- Influential Cases as a Source of Error
- Heteroscedasticity as a Source of Error
- Multicollinearity as a Source of Error
19. Strategies for Dealing with Missing Data
What Effect Does Non-Response Have on Results?
The Four Kinds of Item Non-Response
What to Do about Missing Data
1. Do Nothing: List-Wise and Pair-Wise Deletion
2. Do Something: Single Imputation Strategies
3. Do Multiple Things: Multiple Imputation
Multiple Imputation: Advantages and Disadvantages over Single Imputation
Appendix A: Area under the Normal Curve
Appendix B: The Student's t-Table
Appendix C: Chi-Square
Appendix D: The F-distribution
Appendix E: Area under the Normal Curve: A Condensed Version
Appendix F: Random Numbers between 1 and 1,000
Appendix G: Summary of Equations and Symbols
Solutions Keys for Practice Questions
Solution for Keys for Boxes
An Introduction to Statistics for Canadian Social Scientists: IBM SPSS Lab Manual
An Introduction to Statistics for Canadian Scientists: STATA Lab Manual
2013 Alberta Study Questionnaire-Codebook (online)

Instructor's Manual:
- Chapter summaries
- Lecture outlines
- List of key terms and key formulas/symbols
- Suggested online teaching resources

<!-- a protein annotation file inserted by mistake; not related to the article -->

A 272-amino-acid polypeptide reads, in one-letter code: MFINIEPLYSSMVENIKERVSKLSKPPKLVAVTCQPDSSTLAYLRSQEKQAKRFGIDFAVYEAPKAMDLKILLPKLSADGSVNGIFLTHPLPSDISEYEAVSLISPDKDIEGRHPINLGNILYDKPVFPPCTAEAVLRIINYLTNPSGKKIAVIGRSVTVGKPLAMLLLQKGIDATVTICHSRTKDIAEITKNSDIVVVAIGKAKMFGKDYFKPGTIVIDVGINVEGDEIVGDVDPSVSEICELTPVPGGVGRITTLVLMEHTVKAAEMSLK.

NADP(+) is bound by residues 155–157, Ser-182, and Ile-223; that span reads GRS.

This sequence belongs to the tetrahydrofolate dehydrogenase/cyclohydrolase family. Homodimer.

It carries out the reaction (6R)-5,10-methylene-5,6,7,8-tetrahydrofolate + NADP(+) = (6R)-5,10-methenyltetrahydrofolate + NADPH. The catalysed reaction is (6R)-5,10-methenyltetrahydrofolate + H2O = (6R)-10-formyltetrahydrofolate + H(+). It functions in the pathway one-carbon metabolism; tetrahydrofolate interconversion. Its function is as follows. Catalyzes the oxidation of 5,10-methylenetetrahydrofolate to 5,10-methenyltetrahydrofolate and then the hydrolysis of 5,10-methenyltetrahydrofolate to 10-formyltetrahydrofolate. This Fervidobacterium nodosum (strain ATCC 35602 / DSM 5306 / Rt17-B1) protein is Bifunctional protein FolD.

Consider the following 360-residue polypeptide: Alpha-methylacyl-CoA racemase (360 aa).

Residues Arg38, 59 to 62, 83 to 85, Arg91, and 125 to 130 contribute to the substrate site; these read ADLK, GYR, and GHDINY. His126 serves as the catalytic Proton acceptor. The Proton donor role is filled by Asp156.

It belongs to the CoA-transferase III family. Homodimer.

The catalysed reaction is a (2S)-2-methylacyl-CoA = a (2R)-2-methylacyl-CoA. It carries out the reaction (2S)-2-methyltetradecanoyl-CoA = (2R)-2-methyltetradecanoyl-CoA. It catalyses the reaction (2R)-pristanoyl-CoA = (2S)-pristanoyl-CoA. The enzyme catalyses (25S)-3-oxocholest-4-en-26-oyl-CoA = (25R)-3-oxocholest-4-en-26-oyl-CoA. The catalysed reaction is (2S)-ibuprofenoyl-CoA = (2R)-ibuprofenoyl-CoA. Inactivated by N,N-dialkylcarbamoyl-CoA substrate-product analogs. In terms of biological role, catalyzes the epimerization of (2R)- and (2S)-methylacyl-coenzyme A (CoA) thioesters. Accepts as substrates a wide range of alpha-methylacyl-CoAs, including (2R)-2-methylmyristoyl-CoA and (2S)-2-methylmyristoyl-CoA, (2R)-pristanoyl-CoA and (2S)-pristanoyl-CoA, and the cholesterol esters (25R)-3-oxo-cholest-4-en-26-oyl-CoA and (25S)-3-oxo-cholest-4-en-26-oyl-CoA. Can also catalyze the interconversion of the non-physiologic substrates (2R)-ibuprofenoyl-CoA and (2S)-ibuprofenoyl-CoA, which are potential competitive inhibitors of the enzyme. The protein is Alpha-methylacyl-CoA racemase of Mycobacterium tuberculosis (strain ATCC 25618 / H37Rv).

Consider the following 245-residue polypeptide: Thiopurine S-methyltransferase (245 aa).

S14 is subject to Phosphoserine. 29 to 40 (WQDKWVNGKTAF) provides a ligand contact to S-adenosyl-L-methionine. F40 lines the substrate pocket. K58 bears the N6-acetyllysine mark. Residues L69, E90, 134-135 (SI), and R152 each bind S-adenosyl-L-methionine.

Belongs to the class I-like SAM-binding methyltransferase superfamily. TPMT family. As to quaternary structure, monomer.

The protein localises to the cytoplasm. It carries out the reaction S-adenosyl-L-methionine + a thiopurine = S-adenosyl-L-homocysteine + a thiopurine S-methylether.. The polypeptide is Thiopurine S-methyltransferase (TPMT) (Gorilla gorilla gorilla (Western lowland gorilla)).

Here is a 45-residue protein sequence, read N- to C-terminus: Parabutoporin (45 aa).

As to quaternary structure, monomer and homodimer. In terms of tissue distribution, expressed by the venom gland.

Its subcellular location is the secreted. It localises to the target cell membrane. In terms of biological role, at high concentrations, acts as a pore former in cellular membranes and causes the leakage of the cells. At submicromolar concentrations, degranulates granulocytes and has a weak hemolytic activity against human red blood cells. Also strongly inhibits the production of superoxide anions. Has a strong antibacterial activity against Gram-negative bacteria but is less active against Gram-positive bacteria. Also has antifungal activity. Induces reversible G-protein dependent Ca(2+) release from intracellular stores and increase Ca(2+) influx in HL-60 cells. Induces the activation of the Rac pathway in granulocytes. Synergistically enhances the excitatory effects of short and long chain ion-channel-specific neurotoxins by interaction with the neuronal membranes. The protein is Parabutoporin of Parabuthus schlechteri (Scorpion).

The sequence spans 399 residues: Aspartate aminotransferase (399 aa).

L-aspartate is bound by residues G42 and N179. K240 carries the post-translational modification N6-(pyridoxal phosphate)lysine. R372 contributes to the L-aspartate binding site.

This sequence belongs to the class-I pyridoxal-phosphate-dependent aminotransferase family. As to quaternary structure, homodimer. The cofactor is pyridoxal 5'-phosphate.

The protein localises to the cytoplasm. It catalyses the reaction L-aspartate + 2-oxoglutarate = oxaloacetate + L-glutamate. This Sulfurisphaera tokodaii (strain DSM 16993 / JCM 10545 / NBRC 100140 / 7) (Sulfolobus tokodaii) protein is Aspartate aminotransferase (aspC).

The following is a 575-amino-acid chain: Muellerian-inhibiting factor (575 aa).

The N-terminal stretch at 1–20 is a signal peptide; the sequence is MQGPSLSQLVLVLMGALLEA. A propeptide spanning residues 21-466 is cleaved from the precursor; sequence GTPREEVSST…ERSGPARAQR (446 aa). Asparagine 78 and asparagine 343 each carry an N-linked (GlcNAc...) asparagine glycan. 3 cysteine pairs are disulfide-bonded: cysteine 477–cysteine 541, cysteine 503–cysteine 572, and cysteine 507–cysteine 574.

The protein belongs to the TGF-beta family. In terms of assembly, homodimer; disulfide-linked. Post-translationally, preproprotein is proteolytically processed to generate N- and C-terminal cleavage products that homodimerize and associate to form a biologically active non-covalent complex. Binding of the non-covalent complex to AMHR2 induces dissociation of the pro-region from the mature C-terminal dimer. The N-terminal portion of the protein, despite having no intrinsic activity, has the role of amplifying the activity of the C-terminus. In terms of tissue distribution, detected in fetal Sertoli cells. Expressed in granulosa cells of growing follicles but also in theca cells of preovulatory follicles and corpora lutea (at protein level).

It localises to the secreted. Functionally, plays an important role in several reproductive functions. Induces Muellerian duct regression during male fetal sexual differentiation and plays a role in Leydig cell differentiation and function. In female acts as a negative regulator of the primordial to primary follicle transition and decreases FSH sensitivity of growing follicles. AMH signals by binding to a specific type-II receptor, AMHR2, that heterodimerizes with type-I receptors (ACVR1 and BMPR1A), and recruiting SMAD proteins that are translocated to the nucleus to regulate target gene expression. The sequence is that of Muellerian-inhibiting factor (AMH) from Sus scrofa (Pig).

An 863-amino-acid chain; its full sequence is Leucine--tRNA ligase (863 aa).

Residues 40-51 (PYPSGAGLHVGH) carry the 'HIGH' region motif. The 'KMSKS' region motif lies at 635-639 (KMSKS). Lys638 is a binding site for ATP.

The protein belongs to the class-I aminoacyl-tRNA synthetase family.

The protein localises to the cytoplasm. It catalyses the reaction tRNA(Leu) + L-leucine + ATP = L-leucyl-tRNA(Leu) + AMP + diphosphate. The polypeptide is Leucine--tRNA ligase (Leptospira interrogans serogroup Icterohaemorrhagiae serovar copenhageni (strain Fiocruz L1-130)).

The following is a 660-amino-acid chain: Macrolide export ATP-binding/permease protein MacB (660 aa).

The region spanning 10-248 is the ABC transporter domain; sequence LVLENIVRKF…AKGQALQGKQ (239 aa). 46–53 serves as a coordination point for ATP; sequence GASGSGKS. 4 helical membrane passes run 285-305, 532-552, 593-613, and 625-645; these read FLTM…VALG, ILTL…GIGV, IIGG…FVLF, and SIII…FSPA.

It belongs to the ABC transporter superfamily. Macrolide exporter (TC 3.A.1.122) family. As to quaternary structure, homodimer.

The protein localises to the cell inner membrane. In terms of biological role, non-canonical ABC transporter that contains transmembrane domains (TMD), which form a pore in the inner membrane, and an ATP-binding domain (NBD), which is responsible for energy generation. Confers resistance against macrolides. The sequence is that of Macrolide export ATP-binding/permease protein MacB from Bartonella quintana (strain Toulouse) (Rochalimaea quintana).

- Suggestions for real-life examples of statistics at work (e.g. newspaper/magazine articles, newscasts, popular reporting, etc.) (NEW)
PowerPoint slides:
For each chapter:
- 15-25 lecture outline slides
Test Generator:
For each chapter:
- 25-50 multiple choice questions
- 10-15 true-or-false questions (NEW)
- 5-10 short answer questions
Student Study Guide:
- Key concept cue cards
- Links to statistical resources
- Links to sample data sets
- Links to statistician profiles
E-Book (ISBN 9780199020607)

Michael Haan is Associate Professor in the Department of Sociology and Canada Research Chair in Migration and Ethnic Relations at Western University. He studies why immigrants make the location choices they do, and what impact these choices have on both their well-being and that of the communities they join. This research is critical to understanding the relationship between location choice and socio-economic status, and to preventing over-urbanization in some parts of Canada and population decline in others. Haan has contributed to a number of journals, including Social History/Histoire sociale, Critical Social Policy, International Migration Review, and Social Science History. He is also sole author of the first two editions of An Introduction to Statistics for Canadian Social Scientists, published by OUP Canada.

Jenny Godley is Associate Professor in the Department of Sociology at the University of Calgary where she also currently serves as Director of Undergraduate Studies. Her research interests include health, social networks, the life course, demography, gender, and qualitative and mixed methods. She teaches introductory social statistics as well as a graduate seminar on quantitative research methods. Godley is widely published in journals, including the Canadian Review of Sociology, Health and Place, American Journal of Community Psychology, Alberta Journal of Educational Research, The Journal of Research Administration, and The International Journal of Public Health.